It said something to me about the invested citizens of our community. Through long and thoughtful conversations, I came to a real-time tested conclusion that at Kyle’s core, most voters want the same things when it comes to our community, a place where people want to live and thrive, share common goals, connect, contribute, and have freedom of expression. 

I do my best to represent Kyle as a whole, as a growing city. Through sound policy, I aim to create ways for our quality of life to grow for every resident, no matter our individual take on national issues. 

I recently spoke on a national podcast sharing my thoughts on Kyle and where we are going as a city. It’s less than 30 minutes if you would like to take a listen here. It reflects my attitude towards our budding city. It is my hope that we, as a community, can continue to create policy that is in our best interest, that brings you and I together, and increases the chance of connection instead of division.

Q. They say consistency is key. What is something you’re adamantly consistent with in your life?

A. Knowing what I don’t know. 

The truth is, we often elect local representatives to make big decisions that impact our quality of life, who don’t know enough about how their city functions, and base decisions on personal experience.

While serving on the Planning and Zoning Commission for two years, a City appointed board that studies and recommends changes in our land use matters, I learned there is a lot a City Council member should know before starting their service.  An unwise City Council can do a lot of long-term damage. I’ve heard many former council members explain that once they figured out what was going on, they spent their time and taxpayer money fixing the mistakes of those who came before them, and then their own.

This year the City of Kyle has a $172 million dollar budget. When people say that being on council is a heavy responsibility that is not an overstatement. 

If you’re not aware of your limitations, of what you don’t know, or where to look for the best answers, you’re going to make bad votes that have a lasting impact in a way you didn’t intend.

Q. What do you want to be remembered for?

Before I was elected to City Council, as a Kyle resident, I wrote and submitted a parking ordinance to the City of Kyle. It was written to reduce costly parking ticket fines. At the time, Kyle did not have a parking ordinance. This meant all parking tickets defaulted to the state minimum fine.

I learned this in 2016, after KPD conducted late night parking ticket sweeps throughout several neighborhoods. Many residents were ticketed for simple parking violations, like parking the wrong direction in front of their house. What would typically be a $20-$30 fine in other cities, was a staggering $150 in Kyle. To top it off, all the money went to the state.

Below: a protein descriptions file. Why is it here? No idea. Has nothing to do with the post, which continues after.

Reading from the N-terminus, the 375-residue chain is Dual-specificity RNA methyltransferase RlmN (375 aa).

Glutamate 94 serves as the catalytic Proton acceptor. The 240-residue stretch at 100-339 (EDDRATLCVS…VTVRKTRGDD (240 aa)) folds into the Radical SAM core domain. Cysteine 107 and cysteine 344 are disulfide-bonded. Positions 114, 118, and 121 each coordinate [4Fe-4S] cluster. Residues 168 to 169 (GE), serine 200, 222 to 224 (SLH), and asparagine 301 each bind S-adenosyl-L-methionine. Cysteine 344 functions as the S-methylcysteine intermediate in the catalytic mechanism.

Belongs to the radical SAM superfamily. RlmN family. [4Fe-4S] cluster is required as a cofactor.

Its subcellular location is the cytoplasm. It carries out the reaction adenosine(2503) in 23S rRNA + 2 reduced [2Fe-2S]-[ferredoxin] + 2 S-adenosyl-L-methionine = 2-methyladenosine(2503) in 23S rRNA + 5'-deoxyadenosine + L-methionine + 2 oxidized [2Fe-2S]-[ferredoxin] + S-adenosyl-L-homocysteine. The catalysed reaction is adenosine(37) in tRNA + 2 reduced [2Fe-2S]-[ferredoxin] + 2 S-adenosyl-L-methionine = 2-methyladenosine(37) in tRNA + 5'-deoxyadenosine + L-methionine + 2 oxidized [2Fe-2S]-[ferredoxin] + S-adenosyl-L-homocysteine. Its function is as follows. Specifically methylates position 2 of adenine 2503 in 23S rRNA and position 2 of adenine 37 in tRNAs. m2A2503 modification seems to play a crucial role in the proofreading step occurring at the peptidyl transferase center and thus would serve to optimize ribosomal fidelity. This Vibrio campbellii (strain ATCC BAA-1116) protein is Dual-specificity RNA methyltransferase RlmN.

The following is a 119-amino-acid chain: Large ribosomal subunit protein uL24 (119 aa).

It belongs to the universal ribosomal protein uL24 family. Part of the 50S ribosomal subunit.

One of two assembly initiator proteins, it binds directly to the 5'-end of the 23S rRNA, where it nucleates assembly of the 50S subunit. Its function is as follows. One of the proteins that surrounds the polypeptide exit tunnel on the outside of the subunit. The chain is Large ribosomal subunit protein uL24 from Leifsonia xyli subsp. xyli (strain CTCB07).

On August 1, 2017, the City adopted my parking ordinance reducing fines to a reasonable amount. It was a great accomplishment for me as a private citizen, democracy at its finest.

Fast forward to 2019. I have since been elected to council and am hearing from residents that simple parking fines were still in the hundreds. I looked into the matter only to find out that the City never followed the ordinance passed by the previous council.

Taking corrective action, the City reviewed two years of incorrectly assessed higher fines and refunded the difference to hundreds of residents. 

This story was chronicled on January 8, 2020 in a Hays Free Press article titled, “City of Kyle refunds more than 2 years worth of overcharged parking fines”

While it would be nice to be remembered for many of the new advancements coming to Kyle, I bring up this story because I believe it demonstrates how I’m willing to work to better my city not only as a council member, but also as a private citizen. 

Q. What is your go-to drink in the morning before work?

If breakfast is the most important meal of the day, mine are centered around coffee meetings in Kyle. Coffee shops and early morning restaurants are where I meet with people almost daily to discuss city related issues before taking on my normal work day.

My Kyle Brain takes in information best in the morning when it’s refreshed, and especially after a very strong cup of coffee. Because of my morning meeting practice, I have pro-status knowledge on Kyle’s local coffee shop offerings and am an expert on the Americano, my drink of choice because it’s strong. For example, downtown’s newest coffee shop, Kyle’s Daily Grind, offers an XL iced Americano that includes 6 shots of espresso. It’s delicious and delivers an excellent level of alertness to problem solve the day.

Donny Wills
Candidate for City of Kyle, District 5

Q. Do you consider yourself to be left-brained or right-brained? 

A. Really depends. As a builder I have to use lots of mathematics, facts, and logic…there are many times I have to be very visual and artistic. No one aspect of my life would put me into either category of thinking. I have an Associates in Music, while I have nearly completed my Bachelors in Criminal Psychology. Both have very different thinking processes.

Q. They say consistency is key. What is something you’re adamantly consistent with in your life? 

A. First and foremost important is being a Father. Giving my children a structured and consistent enviroment to learn and thrive in. Secondly is Building. When someone trusts you to build their dream home, the quality, workmanship, and materials all need to be consistent.

Q. What do you want to be remembered for? 

A. Making a difference. I want to make a difference in as many people’s lives as I can. If I die, I want one person in this world to be moved to succeed.

Q. What is your go-to drink in the morning before work?